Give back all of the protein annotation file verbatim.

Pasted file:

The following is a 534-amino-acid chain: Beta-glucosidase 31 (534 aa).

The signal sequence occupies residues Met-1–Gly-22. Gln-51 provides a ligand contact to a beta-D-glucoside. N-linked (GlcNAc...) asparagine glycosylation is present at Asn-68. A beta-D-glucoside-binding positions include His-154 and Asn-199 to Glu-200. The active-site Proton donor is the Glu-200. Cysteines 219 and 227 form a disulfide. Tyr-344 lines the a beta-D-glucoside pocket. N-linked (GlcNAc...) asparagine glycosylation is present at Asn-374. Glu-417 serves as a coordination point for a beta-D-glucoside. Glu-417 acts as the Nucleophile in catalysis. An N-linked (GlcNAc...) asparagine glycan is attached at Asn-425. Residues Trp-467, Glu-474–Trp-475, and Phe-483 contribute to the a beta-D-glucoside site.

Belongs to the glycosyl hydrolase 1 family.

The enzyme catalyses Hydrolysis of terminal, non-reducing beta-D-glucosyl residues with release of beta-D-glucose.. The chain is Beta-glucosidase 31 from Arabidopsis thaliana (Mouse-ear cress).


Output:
The following is a 534-amino-acid chain: Beta-glucosidase 31 (534 aa).

The signal sequence occupies residues Met-1–Gly-22. Gln-51 provides a ligand contact to a beta-D-glucoside. N-linked (GlcNAc...) asparagine glycosylation is present at Asn-68. A beta-D-glucoside-binding positions include His-154 and Asn-199 to Glu-200. The active-site Proton donor is the Glu-200. Cysteines 219 and 227 form a disulfide. Tyr-344 lines the a beta-D-glucoside pocket. N-linked (GlcNAc...) asparagine glycosylation is present at Asn-374. Glu-417 serves as a coordination point for a beta-D-glucoside. Glu-417 acts as the Nucleophile in catalysis. An N-linked (GlcNAc...) asparagine glycan is attached at Asn-425. Residues Trp-467, Glu-474–Trp-475, and Phe-483 contribute to the a beta-D-glucoside site.

Belongs to the glycosyl hydrolase 1 family.

The enzyme catalyses Hydrolysis of terminal, non-reducing beta-D-glucosyl residues with release of beta-D-glucose.. The chain is Beta-glucosidase 31 from Arabidopsis thaliana (Mouse-ear cress).